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One image, a thousand questions
Photojournalist Anna Surinyach captures reality with a visual discourse that invites the audience to ask themselves questions and go beyond the moment. Humanitarian emergencies and global migrations are recurring themes for her clear and committed lens, through which she aims to change the discourse about population movements and debunk some of the fallacies created in the West around them.
As Anna Surinyach (1985, Barcelona) says, “images must create a thousand questions” through which to build a critical opinion of the facts. That’s the foundation of quality photojournalism. “Being informed requires effort, it’s not limited to observing a photograph,” declares the photojournalist. Through stories that seek an alternative narrative, she condemns situations such as the refugees in Lesbos, rescues from the Mediterranean or, more recently, the reality of families divided by the war in Ukraine. Her work has been exhibited in Buenos Aires, San Francisco, París, Barcelona, and Madrid, and her short documentary #Boza was officially selected as part of the 2021 Málaga Film Festival.
When did you discover your love for photography and where does your talent come from?
I was good at science, I come from a family of doctors, and I’d assumed I’d also become one. But when I went to register, I realised that it wasn’t what I wanted to do. At that time, more than being a photographer, I wanted to see what was happening around the world. I’d always travelled a lot with my parents in an RV, and since nobody in my family enjoyed taking photos, I was the one in charge of taking them. I thought that’s how I wanted to live, as well as explaining what I saw through images. I started studying Journalism and did an internship in my third year with Doctors Without Borders, that’s when I knew that was my way of life.
What do images convey beyond words?
What I aim for when taking photos is for them to create a thousand questions: Why does this happen? Which are the causes? It’s true that, sometimes, what sticks in your memory is an instant, what we’re experiencing with the war in Ukraine or the rescues from the Mediterranean, but an image doesn’t tell the full story. For me, an image must spark the interest of the audience and, from there, encourage them to look up more information.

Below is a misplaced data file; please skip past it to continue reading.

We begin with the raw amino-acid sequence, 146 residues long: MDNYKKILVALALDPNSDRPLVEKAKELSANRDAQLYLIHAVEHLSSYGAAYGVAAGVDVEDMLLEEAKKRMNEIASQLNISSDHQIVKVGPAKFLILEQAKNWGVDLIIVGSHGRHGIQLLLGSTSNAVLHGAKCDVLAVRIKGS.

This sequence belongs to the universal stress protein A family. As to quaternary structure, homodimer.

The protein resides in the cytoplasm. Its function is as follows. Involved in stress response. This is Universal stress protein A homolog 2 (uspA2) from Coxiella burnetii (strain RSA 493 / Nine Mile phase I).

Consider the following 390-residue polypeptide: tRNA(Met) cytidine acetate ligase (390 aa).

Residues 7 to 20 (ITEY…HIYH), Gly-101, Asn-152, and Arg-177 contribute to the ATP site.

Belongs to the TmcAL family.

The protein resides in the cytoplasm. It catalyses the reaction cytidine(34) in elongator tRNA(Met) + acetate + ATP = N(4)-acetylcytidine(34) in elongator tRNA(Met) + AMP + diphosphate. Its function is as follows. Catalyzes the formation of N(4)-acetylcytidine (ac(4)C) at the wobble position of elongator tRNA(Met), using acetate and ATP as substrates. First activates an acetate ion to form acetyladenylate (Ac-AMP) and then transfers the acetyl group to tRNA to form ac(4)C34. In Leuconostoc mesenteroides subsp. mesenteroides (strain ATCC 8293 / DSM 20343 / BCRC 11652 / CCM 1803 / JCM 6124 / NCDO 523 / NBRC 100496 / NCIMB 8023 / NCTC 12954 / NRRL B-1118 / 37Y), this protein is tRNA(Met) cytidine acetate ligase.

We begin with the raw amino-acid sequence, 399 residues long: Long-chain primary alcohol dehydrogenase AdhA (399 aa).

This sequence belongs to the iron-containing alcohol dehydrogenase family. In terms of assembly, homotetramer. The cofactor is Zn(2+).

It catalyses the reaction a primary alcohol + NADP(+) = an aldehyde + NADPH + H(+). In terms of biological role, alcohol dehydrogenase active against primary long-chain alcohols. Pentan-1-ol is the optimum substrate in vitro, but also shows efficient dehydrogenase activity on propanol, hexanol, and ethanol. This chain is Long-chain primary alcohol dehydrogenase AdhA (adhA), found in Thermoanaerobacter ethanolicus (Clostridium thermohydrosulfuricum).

“Building a consistent visual story that goes beyond an instant, that’s what photojournalism should be”
How do you develop that kind of visual discourse within your projects?
We consume copious amounts of images. War images aren’t only generated by professional photographers, they also reach us through other channels, often unfiltered. A professional photographer must make you see what could go unnoticed by someone else. In Mariupol, one of the most severely attacked cities during the conflict, a maternity ward was bombed, and images immediately reached us, but photographers continued to go there during the following days and told the story beyond the bombing. Slowly, parallel narratives to the bombs will start to reach us and those stories will help us to understand. Photographers don’t need to be the first ones on the scene but should be the last ones to leave.
How can you delve into a conflict situation?
Returning to the topic of Ukraine, photographers who’ve never worked on a conflict are going there now, or they only stay for a week. Professional photographers were already there before Russia began invading Ukraine, they even went in 2014 when the conflict began in Donbas. They’re the ones who are telling the story of what’s really happening, because they understand it more deeply. Building a consistent visual story that goes beyond an instant, that’s what photojournalism should be.